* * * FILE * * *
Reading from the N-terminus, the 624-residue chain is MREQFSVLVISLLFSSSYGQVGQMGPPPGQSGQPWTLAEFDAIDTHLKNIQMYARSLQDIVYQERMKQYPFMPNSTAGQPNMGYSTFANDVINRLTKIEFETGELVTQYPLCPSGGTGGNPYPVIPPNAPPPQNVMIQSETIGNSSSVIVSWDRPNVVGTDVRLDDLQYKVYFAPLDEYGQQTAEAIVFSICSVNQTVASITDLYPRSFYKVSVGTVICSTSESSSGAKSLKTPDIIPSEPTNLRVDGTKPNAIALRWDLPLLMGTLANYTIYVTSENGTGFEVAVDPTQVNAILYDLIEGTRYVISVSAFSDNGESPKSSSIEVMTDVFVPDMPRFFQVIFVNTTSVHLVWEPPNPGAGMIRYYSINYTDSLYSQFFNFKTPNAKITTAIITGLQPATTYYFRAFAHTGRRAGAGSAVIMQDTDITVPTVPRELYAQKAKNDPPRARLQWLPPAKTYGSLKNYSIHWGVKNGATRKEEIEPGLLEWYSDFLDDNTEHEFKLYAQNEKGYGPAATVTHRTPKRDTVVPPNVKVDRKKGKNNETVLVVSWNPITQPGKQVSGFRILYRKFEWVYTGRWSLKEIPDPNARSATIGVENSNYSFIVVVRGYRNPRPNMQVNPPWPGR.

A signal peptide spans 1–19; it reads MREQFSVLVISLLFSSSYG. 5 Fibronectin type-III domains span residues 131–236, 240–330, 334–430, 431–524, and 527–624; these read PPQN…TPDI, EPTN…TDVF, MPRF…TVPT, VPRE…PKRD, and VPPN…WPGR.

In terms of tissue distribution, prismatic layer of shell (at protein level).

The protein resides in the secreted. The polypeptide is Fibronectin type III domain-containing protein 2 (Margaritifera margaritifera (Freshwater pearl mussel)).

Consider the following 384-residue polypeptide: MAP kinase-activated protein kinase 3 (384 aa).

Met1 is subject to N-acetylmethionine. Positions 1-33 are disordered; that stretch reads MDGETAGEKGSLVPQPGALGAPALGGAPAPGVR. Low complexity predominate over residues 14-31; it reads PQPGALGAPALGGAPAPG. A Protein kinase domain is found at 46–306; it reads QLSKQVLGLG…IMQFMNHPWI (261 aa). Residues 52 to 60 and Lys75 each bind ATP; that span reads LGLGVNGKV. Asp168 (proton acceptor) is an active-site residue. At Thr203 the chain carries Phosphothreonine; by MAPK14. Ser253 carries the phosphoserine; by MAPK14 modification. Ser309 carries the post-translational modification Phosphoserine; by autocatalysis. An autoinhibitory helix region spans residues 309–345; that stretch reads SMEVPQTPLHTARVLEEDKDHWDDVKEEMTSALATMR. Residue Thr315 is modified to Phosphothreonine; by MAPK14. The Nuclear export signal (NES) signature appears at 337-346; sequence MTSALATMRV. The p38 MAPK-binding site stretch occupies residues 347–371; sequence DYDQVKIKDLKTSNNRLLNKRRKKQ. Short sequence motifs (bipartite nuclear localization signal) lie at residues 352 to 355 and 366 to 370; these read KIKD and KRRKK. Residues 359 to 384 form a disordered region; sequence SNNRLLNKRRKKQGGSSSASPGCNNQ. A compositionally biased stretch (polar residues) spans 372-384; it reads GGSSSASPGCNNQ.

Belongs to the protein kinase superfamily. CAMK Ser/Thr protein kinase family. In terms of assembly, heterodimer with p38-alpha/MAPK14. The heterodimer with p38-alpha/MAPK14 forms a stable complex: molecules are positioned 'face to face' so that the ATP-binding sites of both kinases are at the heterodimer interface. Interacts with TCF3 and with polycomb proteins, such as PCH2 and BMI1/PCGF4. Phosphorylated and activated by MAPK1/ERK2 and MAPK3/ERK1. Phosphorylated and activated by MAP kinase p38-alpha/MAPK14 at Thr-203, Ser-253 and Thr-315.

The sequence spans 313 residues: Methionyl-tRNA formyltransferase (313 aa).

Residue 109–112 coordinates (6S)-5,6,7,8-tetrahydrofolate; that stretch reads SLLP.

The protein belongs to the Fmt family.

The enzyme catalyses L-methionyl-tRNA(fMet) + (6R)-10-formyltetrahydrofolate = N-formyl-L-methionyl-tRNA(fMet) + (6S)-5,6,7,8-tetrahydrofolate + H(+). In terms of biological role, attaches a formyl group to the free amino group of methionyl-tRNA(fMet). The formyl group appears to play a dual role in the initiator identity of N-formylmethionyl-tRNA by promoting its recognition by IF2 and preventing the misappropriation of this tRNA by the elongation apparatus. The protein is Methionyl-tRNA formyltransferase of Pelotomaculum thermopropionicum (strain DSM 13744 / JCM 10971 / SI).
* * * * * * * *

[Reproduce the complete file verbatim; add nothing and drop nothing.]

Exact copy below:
Reading from the N-terminus, the 624-residue chain is MREQFSVLVISLLFSSSYGQVGQMGPPPGQSGQPWTLAEFDAIDTHLKNIQMYARSLQDIVYQERMKQYPFMPNSTAGQPNMGYSTFANDVINRLTKIEFETGELVTQYPLCPSGGTGGNPYPVIPPNAPPPQNVMIQSETIGNSSSVIVSWDRPNVVGTDVRLDDLQYKVYFAPLDEYGQQTAEAIVFSICSVNQTVASITDLYPRSFYKVSVGTVICSTSESSSGAKSLKTPDIIPSEPTNLRVDGTKPNAIALRWDLPLLMGTLANYTIYVTSENGTGFEVAVDPTQVNAILYDLIEGTRYVISVSAFSDNGESPKSSSIEVMTDVFVPDMPRFFQVIFVNTTSVHLVWEPPNPGAGMIRYYSINYTDSLYSQFFNFKTPNAKITTAIITGLQPATTYYFRAFAHTGRRAGAGSAVIMQDTDITVPTVPRELYAQKAKNDPPRARLQWLPPAKTYGSLKNYSIHWGVKNGATRKEEIEPGLLEWYSDFLDDNTEHEFKLYAQNEKGYGPAATVTHRTPKRDTVVPPNVKVDRKKGKNNETVLVVSWNPITQPGKQVSGFRILYRKFEWVYTGRWSLKEIPDPNARSATIGVENSNYSFIVVVRGYRNPRPNMQVNPPWPGR.

A signal peptide spans 1–19; it reads MREQFSVLVISLLFSSSYG. 5 Fibronectin type-III domains span residues 131–236, 240–330, 334–430, 431–524, and 527–624; these read PPQN…TPDI, EPTN…TDVF, MPRF…TVPT, VPRE…PKRD, and VPPN…WPGR.

In terms of tissue distribution, prismatic layer of shell (at protein level).

The protein resides in the secreted. The polypeptide is Fibronectin type III domain-containing protein 2 (Margaritifera margaritifera (Freshwater pearl mussel)).

Consider the following 384-residue polypeptide: MAP kinase-activated protein kinase 3 (384 aa).

Met1 is subject to N-acetylmethionine. Positions 1-33 are disordered; that stretch reads MDGETAGEKGSLVPQPGALGAPALGGAPAPGVR. Low complexity predominate over residues 14-31; it reads PQPGALGAPALGGAPAPG. A Protein kinase domain is found at 46–306; it reads QLSKQVLGLG…IMQFMNHPWI (261 aa). Residues 52 to 60 and Lys75 each bind ATP; that span reads LGLGVNGKV. Asp168 (proton acceptor) is an active-site residue. At Thr203 the chain carries Phosphothreonine; by MAPK14. Ser253 carries the phosphoserine; by MAPK14 modification. Ser309 carries the post-translational modification Phosphoserine; by autocatalysis. An autoinhibitory helix region spans residues 309–345; that stretch reads SMEVPQTPLHTARVLEEDKDHWDDVKEEMTSALATMR. Residue Thr315 is modified to Phosphothreonine; by MAPK14. The Nuclear export signal (NES) signature appears at 337-346; sequence MTSALATMRV. The p38 MAPK-binding site stretch occupies residues 347–371; sequence DYDQVKIKDLKTSNNRLLNKRRKKQ. Short sequence motifs (bipartite nuclear localization signal) lie at residues 352 to 355 and 366 to 370; these read KIKD and KRRKK. Residues 359 to 384 form a disordered region; sequence SNNRLLNKRRKKQGGSSSASPGCNNQ. A compositionally biased stretch (polar residues) spans 372-384; it reads GGSSSASPGCNNQ.

Belongs to the protein kinase superfamily. CAMK Ser/Thr protein kinase family. In terms of assembly, heterodimer with p38-alpha/MAPK14. The heterodimer with p38-alpha/MAPK14 forms a stable complex: molecules are positioned 'face to face' so that the ATP-binding sites of both kinases are at the heterodimer interface. Interacts with TCF3 and with polycomb proteins, such as PCH2 and BMI1/PCGF4. Phosphorylated and activated by MAPK1/ERK2 and MAPK3/ERK1. Phosphorylated and activated by MAP kinase p38-alpha/MAPK14 at Thr-203, Ser-253 and Thr-315.

The sequence spans 313 residues: Methionyl-tRNA formyltransferase (313 aa).

Residue 109–112 coordinates (6S)-5,6,7,8-tetrahydrofolate; that stretch reads SLLP.

The protein belongs to the Fmt family.

The enzyme catalyses L-methionyl-tRNA(fMet) + (6R)-10-formyltetrahydrofolate = N-formyl-L-methionyl-tRNA(fMet) + (6S)-5,6,7,8-tetrahydrofolate + H(+). In terms of biological role, attaches a formyl group to the free amino group of methionyl-tRNA(fMet). The formyl group appears to play a dual role in the initiator identity of N-formylmethionyl-tRNA by promoting its recognition by IF2 and preventing the misappropriation of this tRNA by the elongation apparatus. The protein is Methionyl-tRNA formyltransferase of Pelotomaculum thermopropionicum (strain DSM 13744 / JCM 10971 / SI).